OCR Interpretation

The day book. (Chicago, Ill.) 1911-1917, March 07, 1914, NOON EDITION, Image 12

Image and text provided by University of Illinois at Urbana-Champaign Library, Urbana, IL

Persistent link: http://chroniclingamerica.loc.gov/lccn/sn83045487/1914-03-07/ed-1/seq-12/

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Washington) D. C March 7.
Every human being in the United
States will be "directly benefited if
Uncle Sam completes his-big job of
preventing the annual spring floods
in the Mississippi and Ohio valleys,
Gifford Pinchot, president of the
National Conservation Association, is
the authority for.above statement:
"How can it "benefit people who dq
not live in the -valleys?" you ask; '
...Pinchot answers; that question: -
"By providing' farm homes for 10,
000,000 Americans'. ThoBe 10,000,000
farm people ttflling land reclaimed, by
drainage and irrigation will increase
the farm piduction, and make it
possible for ,th;e city consumer to' get
more into his dinner pail.
"That means,, too, that the gov
ernment would thus provide hun
dreds of thousands qf 10-acre farms
for the land-hungry."
There are other good things pro
posed in they$ewlands river regula
tion bill, according to "Pinchot. . v
"Back in 1908, in the report of- the
Inland Waterway Commission to the
president," said Pinchot, "it was
pointed out that if our rivers were
not properly regulated 'they would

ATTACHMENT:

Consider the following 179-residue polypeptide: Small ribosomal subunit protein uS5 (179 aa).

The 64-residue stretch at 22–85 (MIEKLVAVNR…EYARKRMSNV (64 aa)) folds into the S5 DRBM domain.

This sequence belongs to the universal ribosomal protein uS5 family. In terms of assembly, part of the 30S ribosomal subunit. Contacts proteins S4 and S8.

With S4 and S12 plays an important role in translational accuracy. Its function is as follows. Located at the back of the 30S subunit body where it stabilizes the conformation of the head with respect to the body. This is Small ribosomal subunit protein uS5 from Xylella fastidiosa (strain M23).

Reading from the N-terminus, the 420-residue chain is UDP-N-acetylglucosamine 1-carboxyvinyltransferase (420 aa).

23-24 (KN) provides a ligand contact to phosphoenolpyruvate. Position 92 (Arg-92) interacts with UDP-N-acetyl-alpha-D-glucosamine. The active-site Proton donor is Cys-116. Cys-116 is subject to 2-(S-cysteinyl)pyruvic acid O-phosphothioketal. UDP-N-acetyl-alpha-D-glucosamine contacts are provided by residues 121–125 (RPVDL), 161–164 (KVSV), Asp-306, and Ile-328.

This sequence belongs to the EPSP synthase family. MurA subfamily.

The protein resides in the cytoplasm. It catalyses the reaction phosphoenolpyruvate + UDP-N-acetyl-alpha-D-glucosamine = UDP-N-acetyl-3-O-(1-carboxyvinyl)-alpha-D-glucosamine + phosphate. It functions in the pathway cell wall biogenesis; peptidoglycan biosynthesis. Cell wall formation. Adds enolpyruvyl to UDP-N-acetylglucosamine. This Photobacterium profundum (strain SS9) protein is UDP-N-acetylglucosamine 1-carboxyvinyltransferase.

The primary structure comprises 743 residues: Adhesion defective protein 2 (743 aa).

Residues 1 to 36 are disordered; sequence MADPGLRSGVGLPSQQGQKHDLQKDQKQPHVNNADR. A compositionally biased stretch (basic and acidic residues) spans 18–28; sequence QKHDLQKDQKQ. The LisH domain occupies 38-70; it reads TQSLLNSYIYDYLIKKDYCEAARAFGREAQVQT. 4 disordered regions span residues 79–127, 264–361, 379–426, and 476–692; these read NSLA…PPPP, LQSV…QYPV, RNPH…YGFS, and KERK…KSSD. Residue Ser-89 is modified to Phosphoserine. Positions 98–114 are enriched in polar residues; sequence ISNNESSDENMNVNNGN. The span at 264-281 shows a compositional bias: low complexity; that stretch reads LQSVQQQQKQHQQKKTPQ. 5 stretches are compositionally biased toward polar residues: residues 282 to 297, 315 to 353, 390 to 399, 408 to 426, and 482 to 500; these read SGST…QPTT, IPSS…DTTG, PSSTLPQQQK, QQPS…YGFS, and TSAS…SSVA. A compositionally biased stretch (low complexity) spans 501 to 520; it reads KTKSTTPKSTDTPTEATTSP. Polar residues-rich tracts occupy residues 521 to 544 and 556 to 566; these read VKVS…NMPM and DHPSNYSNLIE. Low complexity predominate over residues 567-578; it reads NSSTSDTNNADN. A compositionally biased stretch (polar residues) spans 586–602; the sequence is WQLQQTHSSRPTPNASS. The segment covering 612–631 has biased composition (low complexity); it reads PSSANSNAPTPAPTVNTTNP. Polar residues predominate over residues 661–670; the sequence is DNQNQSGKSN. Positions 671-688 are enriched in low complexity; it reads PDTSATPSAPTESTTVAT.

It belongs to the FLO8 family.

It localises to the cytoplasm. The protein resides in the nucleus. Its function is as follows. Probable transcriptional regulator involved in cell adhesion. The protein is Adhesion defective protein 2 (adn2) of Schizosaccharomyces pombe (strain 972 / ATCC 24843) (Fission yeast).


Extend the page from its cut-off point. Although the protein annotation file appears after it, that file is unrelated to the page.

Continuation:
Become increasing destructive agen
cies, injuring both life and property.'
"The commission estimated that
the annual soil wash in mainland
United States Is about 1,000,000,000
tons, of which the greater part is the
most valuable portion of the soil.
They also estimated that by fully con
serving the waters and by utilizing
the water power developed in. connec
tion with storage and other works,
fully three times as much land can
be reclaimed in the western half of
the United States as is now under ir
rigation. This would amount to
something like 30,000,000 acres.
"Not only that, but something like
seventy-five million of acres of over-,
flowed swamp lands could be reclaim
ed and used under the provisions- of
this act. If divided into 40-acre farms
-these lands alone will furnish homes
lor some 10,000,000 people,
i "The national conservation com
mission estimated that of the 70 tril
lion cubic feet of water annually
flowing into the sea 85 per cent to
95 per'-ceht is wasted in freshets and
"Less than 25 per cent of the water
actually available for irrigation of
arid lands is restrained' and ciiverted
to such use.
"None of our rivers are navigated
to more than a small fraction of theif
low-water "capacity.
"The amount of available water
running over government darns and",
not how used was estimated by the'
chief of engineers at about 1,400,000
"The amount of water power now
available at a cost comparable with
that of steam power was estimated
by' the hydrographic. branch of the
Geological Survey at the 'time that
report was made to be 37;000,000
"That amount today available ex
ceeds our entire mechanical power
how in use and would operate every
mill, drive every spindle, propel every
train and boat and light every city,
town and village in the country.
"The Geological Survey estimated
that between 1900 and 1908 the total
damage by floods in this country was
over a.billion dollars, and the greater
portion of this loss was in the Mis
sissippi basinr
"The approach of the flood. season
ought to impress on every soul in the
country the fact that we are deliber
ately permitting the annual destruc
tion of millions .of dollars of property
and of human lives which cannot be
estimated in terms of. dollars and
cents, because we delay the start on
a comprehensive national policy of
river regulation and flood preven
tion." '

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